Yesterday, Ed Morrissey discussed the rather awkward decision-making process that went into the FDA’s plan to skip their normal advisory panel process and grant immediate, emergency authorization for all adults to receive booster shots of either Pfizer or Moderna vaccines six months after receiving their initial vaccination. The CDC also appeared to be skipping over a few steps in the normal procedure and trying to catch up with the politicians at both the federal and state levels. These rapid changes in not only the decision-making process but how the boosters would be rolled out by age groups and other factors have rightly raised questions about how organized this process is and how much they are “following the science.” Perhaps all of this confusion became obvious to the FDA because later that same day they sent out vaccine chief Dr. Peter Marks to explain what this “simplified” system really means. (Associated Press)
The U.S. government’s booster campaign got a lot simpler Friday after Food and Drug Administration officials authorized the Pfizer and Moderna COVID-19 vaccines for all adults. It replaces a complicated system in which eligibility was based on age, health conditions and other factors.
“It’s simplified things, I think significantly over the situation that we had in place previously,” FDA’s vaccine chief Dr. Peter Marks told The Associated Press.
The FDA action comes after months of debate among experts over whether everyone 18 and older should get an extra shot for protection.
The helpful thing about this AP report is that it covers some of the recent history of this debate, not among members of the public, but inside of the CDC and the FDA. The White House has been pushing for boosters for a while now, but as recently as two months ago, the FDA’s own advisers “soundly rejected” the idea, saying there was no need and the testing of boosters was still underway. When they did get around to saying that boosters shots might be able to begin, they put forward the same cautious approach that was used with the original approval of the vaccines. They suggested that the oldest and those with underlying conditions should go first, followed later by those in lower-risk groups.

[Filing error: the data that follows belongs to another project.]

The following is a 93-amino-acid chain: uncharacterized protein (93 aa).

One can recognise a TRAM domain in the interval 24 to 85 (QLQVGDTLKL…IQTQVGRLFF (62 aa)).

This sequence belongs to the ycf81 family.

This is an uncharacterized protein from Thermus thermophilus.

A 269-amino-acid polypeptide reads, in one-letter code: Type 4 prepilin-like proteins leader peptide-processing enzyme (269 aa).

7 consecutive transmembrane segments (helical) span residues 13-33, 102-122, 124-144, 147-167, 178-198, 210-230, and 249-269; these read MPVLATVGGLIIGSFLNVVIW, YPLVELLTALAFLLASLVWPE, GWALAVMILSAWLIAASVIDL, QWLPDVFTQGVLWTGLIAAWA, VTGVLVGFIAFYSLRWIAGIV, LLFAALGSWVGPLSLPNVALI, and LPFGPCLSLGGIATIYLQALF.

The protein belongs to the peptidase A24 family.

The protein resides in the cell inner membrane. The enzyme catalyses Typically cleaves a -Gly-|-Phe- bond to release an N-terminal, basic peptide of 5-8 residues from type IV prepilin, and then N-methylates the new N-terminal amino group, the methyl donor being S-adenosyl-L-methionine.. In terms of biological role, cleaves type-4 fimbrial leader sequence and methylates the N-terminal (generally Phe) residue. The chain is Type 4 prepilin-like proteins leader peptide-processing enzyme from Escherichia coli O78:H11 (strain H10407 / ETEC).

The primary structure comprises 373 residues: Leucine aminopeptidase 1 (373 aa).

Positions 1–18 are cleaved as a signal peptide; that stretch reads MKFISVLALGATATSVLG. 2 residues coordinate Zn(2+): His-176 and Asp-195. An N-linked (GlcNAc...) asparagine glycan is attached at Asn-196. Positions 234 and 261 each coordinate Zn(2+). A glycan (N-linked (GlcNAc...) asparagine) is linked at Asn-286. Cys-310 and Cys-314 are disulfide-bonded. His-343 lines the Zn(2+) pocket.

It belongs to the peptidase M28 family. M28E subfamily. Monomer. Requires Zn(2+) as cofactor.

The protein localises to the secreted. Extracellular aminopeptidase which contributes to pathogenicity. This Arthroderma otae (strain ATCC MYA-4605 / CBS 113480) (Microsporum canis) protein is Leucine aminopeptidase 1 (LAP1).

So how did all of that go out the window and get replaced by this “simplified” system so quickly? According to Dr. Marks, “I think we are at a point in this pandemic that everyone, including state governors, are getting a little bit desperate.”
So you’re saying that the “desperation” of state governors – a group of politicians, not one of whom is a virologist – outweighed your normal laboratory data evaluation process? Is that was passes for “following the science” these days?
The FDA also gave a nod to the fact that we are still seeing some (thankfully rare) cases of myocarditis. But they said that the risk of that was “outweighed” by the “extra protection” offered by the boosters. It’s worth noting that this FDA approval of “simplified” boosters for all includes both Moderna and Pfizer. But in the European Union, their scientists came to a different conclusion, authorizing only Pfizer boosters because the heart inflammation risks of Moderna were deemed to be too much. Both sides can’t be correct about this.
Getting back to one point that Ed made yesterday, these jokers at the FDA and CDC are simply creating even more layers of confusion. We were told for nearly the entire year that the vaccines were “safe, effective, and free.” But if they’re all that effective, why do we need boosters so soon? (As soon as two months if you opted for the J&J vaccine.) Has something in the formula for the boosters changed to make them last longer or are we going to be having the same damned debate yet again in April?
It’s sounding more and more as if this “simplified” system was born out of political necessity far more than any sort of scientific method. And it’s not as if the individual states were all waiting for a green light from the feds anyway. My wife and I went back to consult with our doctor more than three weeks ago and asked for more information about the boosters. She looked into it and not only suggested we get a Pfizer booster (we did Pfizer the first time) but offered to make an appointment for us the same day. That was well before any FDA approval had shown up. (We haven’t done it yet, by the way.)
If the White House was hoping to build confidence in these shots and expand public support for Biden’s vaccine mandates, this isn’t the way to do it. Also, their constant chatter about “following the science” is looking more and more like an empty political slogan than actual expertise in handling a public health challenge.